19. Where does particle acceleration occur in extended extragalactic radio sources

    International Nuclear Information System (INIS)

    Hughes, P.A.

    1980-01-01

    It is suggested that particle acceleration does not occur in the extended lobes of extragalactic radio sources, but only in the compact heads. Away from these, waves capable of accelerating particles may not propagate. Although wave generation within the lobes would allow acceleration there, it is not obvious that the plasma is sufficiently disturbed for this to occur. (author)

  20. Information and Announcements Institute of Radio Physics and ...

    Indian Academy of Sciences (India)

    ics and optical communication, computer organization and architecture, microproces- sors, advanced digital circuits, antennas and radio wave propagation, guided wave trans- mission, microwave and mm wave engg., in- dustrial economics and management, com- munication links and networking, computer aided analysis ...

  1. High-temperature x-ray diffraction study of HfTiO4-HfO2 solid solutions

    International Nuclear Information System (INIS)

    Carpenter, D.A.

    1975-01-01

    High-temperature x-ray diffraction techniques were used to determine the axial thermal expansion curves of HfTiO 4 -HfO 2 solid solutions as a function of composition. Data show increasing anisotropy with increasing HfO 2 content. An orthorhombic-to-monoclinic phase transformation was detected near room temperature for compositions near the high HfO 2 end of the orthorhombic phase field and for compositions within the two-phase region (HfTiO 4 solid solution plus HfO 2 solid solution). An orthorhombic-to-cubic phase transformation is indicated by data from oxygen-deficient materials at greater than 1873 0 K. (U.S.)

  2. The Instagram: A Novel Sounding Technique for Enhanced HF Propagation Advice

    Science.gov (United States)

    2010-05-01

    precautions are necessary before such a scheme is attempted, and an ultimate aim might be to have the technique as close to subliminal as possible...Federal Communications Commission (FCC) and military rules. Figure 1. (a) Time and (b) frequency domains of an Instagram waveform Guard bands around...waveform on reception has been reduced to subliminal levels. Figure 4 PSD plot of the weighted instagram waveform as received on a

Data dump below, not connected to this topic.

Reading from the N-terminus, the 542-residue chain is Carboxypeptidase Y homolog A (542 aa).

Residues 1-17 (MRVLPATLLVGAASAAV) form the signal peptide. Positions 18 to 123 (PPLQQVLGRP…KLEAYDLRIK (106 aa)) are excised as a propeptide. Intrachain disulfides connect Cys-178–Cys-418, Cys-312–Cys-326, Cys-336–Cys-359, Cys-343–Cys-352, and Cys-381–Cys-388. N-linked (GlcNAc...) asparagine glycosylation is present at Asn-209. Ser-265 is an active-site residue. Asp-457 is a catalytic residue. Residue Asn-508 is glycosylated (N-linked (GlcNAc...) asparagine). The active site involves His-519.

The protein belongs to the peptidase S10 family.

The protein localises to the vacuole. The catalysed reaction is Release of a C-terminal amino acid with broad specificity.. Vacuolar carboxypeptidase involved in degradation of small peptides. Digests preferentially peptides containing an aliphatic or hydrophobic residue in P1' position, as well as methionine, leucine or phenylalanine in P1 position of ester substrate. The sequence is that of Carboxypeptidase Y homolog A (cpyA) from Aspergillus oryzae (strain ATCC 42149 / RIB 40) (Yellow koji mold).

3. Characterization of Ionosphere Waveguide Propagation by Monitoring HAARP HF Transmissions in Antarctica

    Science.gov (United States)

    2015-04-17

    sis z xisss s h h kzK   (21) Equation (21) is inapplicable in the specific case of the horizontal magnetic field, 00 zh...at the magnetic equator). It can be shown that in this case )(2 szK becomes  )cos(sinsin2sinsin)( )()(0)(002)(02202 sisss kzK

  4. Generation of Acoustic Gravity Waves by Periodic Radio Transmissions from a High-Power Ionospheric Heater

    Science.gov (United States)

    Frolov, Vladimir; Chernogor, Leonid; Rozumenko, Victor

    The Radiophysical Research Institute (Nizhny Novgorod, Russia) and Kharkiv V. N. Karazin National University (Kharkiv, Ukraine) have studied opportunities for the effective generation of acoustic gravity waves (AGWs) in 3 - 180-min period range. The excitation of such waves was conducted for the last several years using the SURA heating facility (Nizhny Novgorod). The detection of the HF-induced AGWs was carried out in the Radiophysical Observatory located near Kharkiv City at a distance of about 960 km from the SURA. A coherent radar for vertical sounding, an ionosonde, and magnetometer chains were used in our measurements. The main results are the following (see [1-5]): 1. Infrasound oscillation trains with a period of 6 min are detected during periodic SURA heater turn-on and -off. Similar oscillation trains are detected after long time pumping, during periodic transmissions with a period of 20 s, as well as after pumping turn-off. The train recordings begin 28 - 54 min after the heater turn-on or -off, and the train propagation speeds are about 300 - 570 m/s, the value of which is close to the sound speed at upper atmospheric altitudes. The amplitude of the Doppler shift frequency is of 10 - 40 mHz, which fits to the 0.1 - 0.3% electron density disturbances at ionospheric altitudes. The amplitude of the infrasound oscillations depends on the SURA mode of operation and the state of the upper atmosphere and ionosphere. 2. High-power radio transmissions stimulate the generation (or enhancement) of waves at ionospheric altitudes in the range of internal gravity wave periods. The HF-induced waves propagate with speeds of 360 - 460 m/s and produce changes in electron density with amplitudes of 2 - 3%. The generation of such periodic perturbations is more preferable with periods of 10 - 60 minutes. Their features depend significantly on the heater mode of operation. It should be stressed that perturbation intensity increases when a pumping wave frequency approaches